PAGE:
In order to tap the full potential of smart cities, engineers and others must understand how to build networks—and incorporate IoT into systems—without compromising security or data privacy. “There is an ever-increasing need for people who can bridge the gap between the technologists and the business leaders and thus focus on the art of the possible,” Lyons says. “Successful teams must now more than ever be populated with cross-functional expertise and people with the ability to understand and translate data into real world results.”
Yet, achieving success in this brave new world also means harnessing design and engineering tools, such as BIM. Although many firms already use this software to design better buildings, power facilities and other infrastructure, not all use it to maximum potential. “It provides a great deal of insight into how a building or other structure operates over time. It can transform data into an asset management tool,” Lamont says.
What’s more, BIM can help embed the digital DNA into a project that delivers deep and broad insights into the context of a design in relation to a city, district or neighborhood. In addition, Doherty believes that BIM will soon intersect with machine learning and artificial intelligence to speed and improve designs further—and incorporate the resulting structures into more advanced smart city projects.
Although a wide range of companies, including IBM, Cisco, Siemens, Schneider Electric and GE are already heavily represented and invested in the smart cities market, there’s ultimately no turnkey approach or single vendor that can supply all the pieces necessary to drive an initiative forward. In the end, A/E/C firms that embrace smart cities and build a center of expertise are better positioned for the future, Lamont says.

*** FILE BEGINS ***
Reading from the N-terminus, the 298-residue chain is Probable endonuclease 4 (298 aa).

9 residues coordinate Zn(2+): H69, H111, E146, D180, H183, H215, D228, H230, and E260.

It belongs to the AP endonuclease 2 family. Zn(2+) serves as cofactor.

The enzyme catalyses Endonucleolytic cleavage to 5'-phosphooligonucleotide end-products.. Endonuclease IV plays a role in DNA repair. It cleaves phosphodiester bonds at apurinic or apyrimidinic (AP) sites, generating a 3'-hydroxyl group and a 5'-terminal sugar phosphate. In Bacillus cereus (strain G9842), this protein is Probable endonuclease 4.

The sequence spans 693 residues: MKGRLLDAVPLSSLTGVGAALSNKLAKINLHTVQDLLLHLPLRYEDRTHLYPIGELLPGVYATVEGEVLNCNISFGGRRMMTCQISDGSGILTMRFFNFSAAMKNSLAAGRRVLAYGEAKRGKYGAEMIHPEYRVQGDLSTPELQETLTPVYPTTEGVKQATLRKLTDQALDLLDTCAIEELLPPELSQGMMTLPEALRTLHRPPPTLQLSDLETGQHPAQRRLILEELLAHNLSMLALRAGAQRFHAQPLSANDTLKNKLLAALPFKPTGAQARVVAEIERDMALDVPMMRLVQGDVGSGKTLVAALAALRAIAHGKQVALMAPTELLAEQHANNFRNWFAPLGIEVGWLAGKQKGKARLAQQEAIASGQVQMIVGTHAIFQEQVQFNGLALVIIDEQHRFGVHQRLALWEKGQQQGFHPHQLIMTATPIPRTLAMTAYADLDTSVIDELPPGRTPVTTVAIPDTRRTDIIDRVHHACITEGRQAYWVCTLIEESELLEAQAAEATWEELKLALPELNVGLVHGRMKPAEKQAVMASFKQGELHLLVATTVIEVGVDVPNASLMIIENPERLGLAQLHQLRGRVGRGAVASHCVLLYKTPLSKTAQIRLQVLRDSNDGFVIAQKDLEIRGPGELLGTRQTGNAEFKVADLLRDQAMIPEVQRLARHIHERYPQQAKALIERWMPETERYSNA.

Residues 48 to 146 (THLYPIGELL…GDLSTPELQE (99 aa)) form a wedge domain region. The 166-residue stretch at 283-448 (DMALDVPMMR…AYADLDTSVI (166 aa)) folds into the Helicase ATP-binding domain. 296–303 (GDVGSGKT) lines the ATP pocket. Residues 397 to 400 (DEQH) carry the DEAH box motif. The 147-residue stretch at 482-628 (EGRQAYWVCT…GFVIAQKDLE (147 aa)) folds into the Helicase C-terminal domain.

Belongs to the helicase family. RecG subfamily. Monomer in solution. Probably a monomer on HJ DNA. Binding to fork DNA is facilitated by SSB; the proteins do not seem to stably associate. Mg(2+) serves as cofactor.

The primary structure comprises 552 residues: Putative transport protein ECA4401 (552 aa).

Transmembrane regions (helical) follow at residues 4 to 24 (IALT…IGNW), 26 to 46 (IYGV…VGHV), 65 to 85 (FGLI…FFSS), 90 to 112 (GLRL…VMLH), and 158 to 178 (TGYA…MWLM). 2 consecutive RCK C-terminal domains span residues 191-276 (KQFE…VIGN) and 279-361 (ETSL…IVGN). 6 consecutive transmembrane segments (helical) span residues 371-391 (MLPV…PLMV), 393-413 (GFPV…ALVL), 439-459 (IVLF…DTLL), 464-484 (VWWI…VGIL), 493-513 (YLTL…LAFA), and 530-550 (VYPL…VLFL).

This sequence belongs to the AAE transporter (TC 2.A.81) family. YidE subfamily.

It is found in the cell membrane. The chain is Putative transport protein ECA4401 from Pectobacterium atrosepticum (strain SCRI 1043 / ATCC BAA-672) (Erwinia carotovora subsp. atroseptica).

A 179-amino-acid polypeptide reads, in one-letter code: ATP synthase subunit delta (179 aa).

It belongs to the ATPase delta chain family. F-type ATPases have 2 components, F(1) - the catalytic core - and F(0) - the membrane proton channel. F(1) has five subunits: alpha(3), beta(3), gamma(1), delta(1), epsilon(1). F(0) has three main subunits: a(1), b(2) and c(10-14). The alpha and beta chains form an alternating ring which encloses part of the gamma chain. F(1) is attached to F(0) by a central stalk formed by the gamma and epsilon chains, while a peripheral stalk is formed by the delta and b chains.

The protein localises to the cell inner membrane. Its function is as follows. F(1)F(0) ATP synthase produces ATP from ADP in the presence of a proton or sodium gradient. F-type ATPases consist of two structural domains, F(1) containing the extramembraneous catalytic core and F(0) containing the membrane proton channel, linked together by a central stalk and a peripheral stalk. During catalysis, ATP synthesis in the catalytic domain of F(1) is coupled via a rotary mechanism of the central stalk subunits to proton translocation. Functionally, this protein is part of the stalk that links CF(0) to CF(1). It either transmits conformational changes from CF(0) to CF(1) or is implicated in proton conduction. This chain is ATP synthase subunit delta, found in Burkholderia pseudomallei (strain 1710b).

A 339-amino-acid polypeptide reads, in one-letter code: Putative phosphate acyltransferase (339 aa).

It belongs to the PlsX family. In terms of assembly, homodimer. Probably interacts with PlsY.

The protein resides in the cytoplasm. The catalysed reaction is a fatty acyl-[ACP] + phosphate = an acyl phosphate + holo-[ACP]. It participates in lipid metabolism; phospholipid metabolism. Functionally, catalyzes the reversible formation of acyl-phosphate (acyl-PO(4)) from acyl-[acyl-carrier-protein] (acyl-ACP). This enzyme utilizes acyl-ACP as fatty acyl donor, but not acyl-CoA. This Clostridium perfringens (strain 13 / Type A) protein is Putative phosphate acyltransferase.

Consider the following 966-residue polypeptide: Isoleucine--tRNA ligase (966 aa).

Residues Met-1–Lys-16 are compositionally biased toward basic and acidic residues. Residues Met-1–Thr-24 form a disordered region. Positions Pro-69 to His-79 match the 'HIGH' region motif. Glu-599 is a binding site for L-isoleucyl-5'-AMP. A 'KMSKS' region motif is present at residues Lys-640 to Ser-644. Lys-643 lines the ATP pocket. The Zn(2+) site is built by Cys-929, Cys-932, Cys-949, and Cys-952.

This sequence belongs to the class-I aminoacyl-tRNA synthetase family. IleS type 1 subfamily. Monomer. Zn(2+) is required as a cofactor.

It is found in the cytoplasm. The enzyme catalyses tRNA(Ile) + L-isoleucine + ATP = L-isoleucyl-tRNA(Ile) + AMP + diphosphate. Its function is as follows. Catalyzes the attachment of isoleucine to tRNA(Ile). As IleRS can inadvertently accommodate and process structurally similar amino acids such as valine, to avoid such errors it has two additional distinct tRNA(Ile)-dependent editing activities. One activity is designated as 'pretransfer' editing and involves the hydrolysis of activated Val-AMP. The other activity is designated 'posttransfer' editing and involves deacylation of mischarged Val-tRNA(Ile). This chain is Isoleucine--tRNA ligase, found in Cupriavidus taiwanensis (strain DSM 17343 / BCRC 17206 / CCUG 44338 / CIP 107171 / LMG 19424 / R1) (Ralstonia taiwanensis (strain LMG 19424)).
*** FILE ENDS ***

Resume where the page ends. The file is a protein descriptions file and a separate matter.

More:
At some point, and it’s not all that far away, engineering firms will require expertise and proficiency in the space, or they won’t be equipped to work on most projects, he adds. “The world is moving forward, and engineering firms must move forward. Smart cities aren’t a futuristic concept—they are taking shape today.”
About the American Council of Engineering Companies
The American Council of Engineering Companies (ACEC) is the voice of America’s engineering industry. Council members – numbering more than 5,000 firms representing more than 500,000 employees throughout the country – are engaged in a wide range of engineering works that propel the nation’s economy, and enhance and safeguard America’s quality of life. These works allow Americans to drink clean water, enjoy a healthy life, take advantage of new technologies, and travel safely and efficiently. The Council’s mission is to contribute to America’s prosperity and welfare by advancing the business interests of member firms.